Chapter 8: Matthias

1/1/08

The moon rose over the Mediterranean as we finally washed ashore, bore by the sea to the coast of Greece, where Katie, waterlogged and drenched, finally beached herself. The great beasts were slain, and the avians were the first too the feast. The stars blinked in and out of existence as birds of prey from every nation flew overhead, as if guided by some instinctual, basic programming laid deep in their DNA. They could smell the rot of the corpses, a stench that would soon envelope the world. One could feel the necrotic scent writhe into their nose, and root itself deeply into one's mind.

I popped Katie's head, to see what condition the engine was in. This was only one of a few times I had actually taken a look at what she hid inside her chassis. Very little water had leaked into the engine, the hood was lined with a rubber seal, one that seemed insubstantial to me, but as in the case with so often with Katie, functioned despite the impossibility. The engine itself was made of a material I had never seen, a glossy black metal that was warm too the touch, just slightly above room temperature. An elaborate, glowing, neon blue cooling tubes snaked around the area under the hood. There were no pistons on the engine. Neither was there a battery, and many other relatively significant parts seemed to be missing. How Katie's engine functions was a mystery, however, it did appear to be functions, and that was my only concern.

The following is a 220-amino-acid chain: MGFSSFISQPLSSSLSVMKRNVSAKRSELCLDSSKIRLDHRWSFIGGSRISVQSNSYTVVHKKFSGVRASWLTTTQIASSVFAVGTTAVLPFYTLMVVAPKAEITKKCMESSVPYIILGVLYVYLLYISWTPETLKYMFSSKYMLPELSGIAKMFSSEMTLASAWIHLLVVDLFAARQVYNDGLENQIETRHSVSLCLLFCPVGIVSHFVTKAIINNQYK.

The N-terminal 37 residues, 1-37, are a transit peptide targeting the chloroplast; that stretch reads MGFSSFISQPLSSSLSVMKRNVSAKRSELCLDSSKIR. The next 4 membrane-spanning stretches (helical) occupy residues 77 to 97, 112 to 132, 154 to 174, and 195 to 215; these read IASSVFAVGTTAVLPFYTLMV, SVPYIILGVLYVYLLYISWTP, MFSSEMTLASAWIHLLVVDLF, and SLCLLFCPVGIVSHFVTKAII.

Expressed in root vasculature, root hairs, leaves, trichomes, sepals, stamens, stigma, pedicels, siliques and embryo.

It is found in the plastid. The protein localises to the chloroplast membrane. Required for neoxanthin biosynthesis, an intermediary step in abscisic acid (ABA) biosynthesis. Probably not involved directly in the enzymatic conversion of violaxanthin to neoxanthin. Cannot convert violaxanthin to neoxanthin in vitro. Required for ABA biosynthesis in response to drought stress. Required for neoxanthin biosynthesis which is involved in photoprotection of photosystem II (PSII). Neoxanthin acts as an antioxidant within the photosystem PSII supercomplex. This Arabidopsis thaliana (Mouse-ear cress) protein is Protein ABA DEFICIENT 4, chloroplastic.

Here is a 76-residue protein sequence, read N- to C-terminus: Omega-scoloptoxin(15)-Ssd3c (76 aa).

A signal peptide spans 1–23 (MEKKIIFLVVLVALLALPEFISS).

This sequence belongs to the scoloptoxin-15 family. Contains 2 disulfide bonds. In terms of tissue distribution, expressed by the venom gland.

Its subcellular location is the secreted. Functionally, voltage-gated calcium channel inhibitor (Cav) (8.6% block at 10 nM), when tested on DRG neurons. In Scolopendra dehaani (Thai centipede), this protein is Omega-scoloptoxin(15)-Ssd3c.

What to do next was a puzzle. The first thing was to find a town, any town, and get our bearings. We needed radio, or television; we needed to figure out how the world was reacting to the great melee we had just witnessed. From there... well, I would need to contact Daphne, but I had no idea how. The death of the great beasts meant that the final stages of Project H would be set into motion, and when Midas had completed all his preparations, once each of his ebony pieces sat in position, he'd flip a switch, and Project H would end the universe. Even now, fighting seemed hopeless. In the back of my mind I knew that even if we stopped Midas, even if we destroyed Project H, the world would still end, and we would all die. That is what the death of the great beasts assured, they were born with the Earth, and the Earth would die with them.

In very few words, I ordered everyone into the car. They were all silent. Nick and Smith were both terrified, I could see it in their eyes. They were mournful, it was as though they knew, through instinct, deep in their gut, the tragedy that they had witnessed. Jus as the birds knew to fly to the feast. Just as the beasts of land would soon prowl to the corpses, guided by an insatiable hunger deep inside them, deep inside of every living being. Even humans. I could feel it, inside myself, in my heart, and in my throat, and in my stomach. The desire to turn around, to about-face, and return to the beasts. It was like a craving, it was like the most intoxicating smell you can imagine. I wanted to devour the flesh of the great beasts, the fallen beasts. I wanted to devour the flesh of the Earth.